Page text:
I met Tolo Calafat in the pleasant expedition from Mallorca that
attempted Everest in 2005.  I was there with Carlos Pauner filming and attempting the same summit.  Carlos had met Tolo the previous year in Cho Oyu.  In those days Tolo climbed Cho Oyu, Everest and the false summit of Broad Peak.  I did not met Tolo again until the fall of 2009 in Shisha Pangma in Tibet, where I was returning with Carlos and Tolo came with no one else but Juanito Oiarzábal.  For Tolo and for me, being part of an expedition with these Himalayas climbers was a great honor.  Juanito, who in Shisha had just met Tolo, quickly became his friend, as everybody, and in the one thousand tasks required in an expedition, he called him Tolo “the Gudari”… “the warrior” in Euskera: “Gudari, take two stoves and gas”, “Gudari, don’t forget power for the water”… Tolo’s eyes, and mine, twinkled imagining stepping on the summit of the mountain, while he listened to stories from Juanito and Carlos in their numerous eight-thousand meters summits.  And he dreamed to continue his career as a Himalayas climber, along with famous fellows as Juanito and Carlos.  Juanito and Carlos gave him advice, in how to make his career as an eight-thousand climber from the Baleares Islands and from Mallorca.  Listening carefully to Juanito, and following his advice, many times as a joke, he was turning into a “Gudari”, as Juanito called him constantly.  We joked with him, telling him that, because of his tremendous strength, he should open the entire trail of the day of the summit, and also carry lines to fix.  “That is what you expect from a Gudari” said Juanito. And Tolo, taking the joke, without any claim, and with great respect for Juanito and Carlos, said that he would, whatever his mentors said. After Shisha Pangma in Tibet, this spring of 2010 came to Annapurna in Nepal.  We formed the same group, Juanito Oiarzábal, Carlos Pauner, Tolo, who had become a “Gudari” after Shisha, and me.  Annapurna inspires a special fear to those who come to climb it.  Tolo, who has
a piece of bread, in his goodness, expressed his doubts or fears about the mountain sometimes.  Quickly Juanito and Carlos reprimanded him, jokingly or seriously, and reminded him the path of the eight-thousand climber he was beginning to walk, and reminded him his condition of warrior to finish this mountain with success.  In base camp, Tolo, an  athlete of daily training, almost a professional, left everyday to move his legs in the surroundings of base camp.  He went out with Juanito, who most days asked jokingly “where are we going today, Gudari?” and Tolo always proposed a lot of hours of walking and Juanito reprimanded him with love… “you go then, Gudari, I have to cook garbanzos at 1”.  (Juanito had cook for us almost everyday at base camp meals as if we were being invited to his home).  The curious couple of Juanito and Tolo got my attention, when Tolo was a confirmed page and Gudari of Juanito.  We all made common plans for the future. Carlos Pauner, Juanito Oiarzábal and the Gudari from Mallorca, Tolo, made it to the summit of Annapurna, on April 27 at 16:00, Nepal time. Sadly something happened in the extremely trained body of Tolo, during the descent from the summit of Annapurna.  Dr. M. Antonia Nerín and I got the last words from him at 9 in the evening of April 28 through radio.  Our Gudari was fading.  And part of us with him.  Tolo, the Gudari from Mallorca, died in the early morning of April 29 above 7,500 meters in Annapurna.  His spirit survives, forever, in the memory of his wife Marga, and his bright gaze in his children’s. Tolo, Gudari, as Juanito called you, when we go back to the mountain, we will feel you among us.  Rest in peace, there, wherever you are.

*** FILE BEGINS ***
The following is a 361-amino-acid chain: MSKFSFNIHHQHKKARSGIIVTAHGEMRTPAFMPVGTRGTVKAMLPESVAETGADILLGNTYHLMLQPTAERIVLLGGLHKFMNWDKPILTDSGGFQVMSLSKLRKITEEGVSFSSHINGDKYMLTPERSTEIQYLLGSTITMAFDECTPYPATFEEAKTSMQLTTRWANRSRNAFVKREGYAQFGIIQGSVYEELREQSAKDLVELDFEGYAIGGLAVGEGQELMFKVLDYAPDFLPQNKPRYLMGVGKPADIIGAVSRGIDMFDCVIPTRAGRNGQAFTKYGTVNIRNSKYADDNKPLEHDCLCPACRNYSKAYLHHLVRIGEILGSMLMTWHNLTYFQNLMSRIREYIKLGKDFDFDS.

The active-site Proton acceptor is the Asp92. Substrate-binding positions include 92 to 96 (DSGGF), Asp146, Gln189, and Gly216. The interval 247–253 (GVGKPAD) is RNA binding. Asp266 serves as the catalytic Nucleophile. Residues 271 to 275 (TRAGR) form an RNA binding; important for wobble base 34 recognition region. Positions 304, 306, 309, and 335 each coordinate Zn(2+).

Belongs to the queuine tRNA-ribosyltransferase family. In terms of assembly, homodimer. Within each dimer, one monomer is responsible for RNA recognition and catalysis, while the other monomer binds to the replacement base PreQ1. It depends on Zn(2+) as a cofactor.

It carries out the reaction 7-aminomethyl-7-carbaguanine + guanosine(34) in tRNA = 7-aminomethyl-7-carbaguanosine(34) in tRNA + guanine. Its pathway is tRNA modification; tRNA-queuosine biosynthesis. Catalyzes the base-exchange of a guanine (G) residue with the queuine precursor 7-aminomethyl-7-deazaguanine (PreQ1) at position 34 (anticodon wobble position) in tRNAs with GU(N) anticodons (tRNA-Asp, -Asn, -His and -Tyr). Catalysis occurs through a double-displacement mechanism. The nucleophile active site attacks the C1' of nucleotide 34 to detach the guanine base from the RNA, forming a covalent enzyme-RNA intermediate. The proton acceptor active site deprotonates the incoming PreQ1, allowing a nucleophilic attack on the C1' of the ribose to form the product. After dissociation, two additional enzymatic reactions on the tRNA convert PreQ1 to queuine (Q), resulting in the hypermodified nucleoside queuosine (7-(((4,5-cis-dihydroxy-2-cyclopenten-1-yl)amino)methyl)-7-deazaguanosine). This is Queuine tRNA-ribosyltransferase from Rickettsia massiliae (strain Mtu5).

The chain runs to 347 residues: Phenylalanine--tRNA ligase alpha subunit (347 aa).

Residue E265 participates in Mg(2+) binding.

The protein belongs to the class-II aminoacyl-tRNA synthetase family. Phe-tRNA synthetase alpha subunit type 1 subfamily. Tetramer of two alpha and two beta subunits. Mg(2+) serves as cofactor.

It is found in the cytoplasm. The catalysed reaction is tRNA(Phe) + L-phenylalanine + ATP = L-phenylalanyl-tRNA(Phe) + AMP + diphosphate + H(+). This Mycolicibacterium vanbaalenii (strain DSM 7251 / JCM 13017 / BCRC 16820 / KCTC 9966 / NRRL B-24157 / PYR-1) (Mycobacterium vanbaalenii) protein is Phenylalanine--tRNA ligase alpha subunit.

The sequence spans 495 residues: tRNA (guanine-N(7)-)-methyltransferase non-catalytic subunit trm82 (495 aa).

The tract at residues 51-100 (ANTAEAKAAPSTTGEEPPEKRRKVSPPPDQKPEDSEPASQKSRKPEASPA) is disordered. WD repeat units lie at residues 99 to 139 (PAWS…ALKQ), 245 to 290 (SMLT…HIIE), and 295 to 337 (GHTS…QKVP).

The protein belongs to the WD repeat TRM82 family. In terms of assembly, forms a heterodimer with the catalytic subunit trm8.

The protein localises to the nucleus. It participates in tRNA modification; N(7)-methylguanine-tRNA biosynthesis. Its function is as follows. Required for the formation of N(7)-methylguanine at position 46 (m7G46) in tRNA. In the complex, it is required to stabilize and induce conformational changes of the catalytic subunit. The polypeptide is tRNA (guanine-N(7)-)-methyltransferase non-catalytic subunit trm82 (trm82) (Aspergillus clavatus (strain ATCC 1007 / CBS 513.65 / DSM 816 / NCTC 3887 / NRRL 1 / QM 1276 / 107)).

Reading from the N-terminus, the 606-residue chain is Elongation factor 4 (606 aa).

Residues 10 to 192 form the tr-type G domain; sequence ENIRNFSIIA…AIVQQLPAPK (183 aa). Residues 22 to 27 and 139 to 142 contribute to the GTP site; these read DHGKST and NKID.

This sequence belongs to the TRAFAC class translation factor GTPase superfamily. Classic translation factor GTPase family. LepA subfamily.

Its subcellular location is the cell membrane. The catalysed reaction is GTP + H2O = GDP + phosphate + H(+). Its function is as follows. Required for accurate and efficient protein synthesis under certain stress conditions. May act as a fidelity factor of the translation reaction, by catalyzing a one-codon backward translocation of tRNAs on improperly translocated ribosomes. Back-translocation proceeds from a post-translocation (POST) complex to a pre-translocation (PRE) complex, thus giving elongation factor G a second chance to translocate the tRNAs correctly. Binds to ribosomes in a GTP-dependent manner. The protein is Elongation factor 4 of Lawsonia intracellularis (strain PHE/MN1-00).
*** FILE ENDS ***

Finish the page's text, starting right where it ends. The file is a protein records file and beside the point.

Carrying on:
Javier Pérez

Translated from Spanish by Jorge Rivera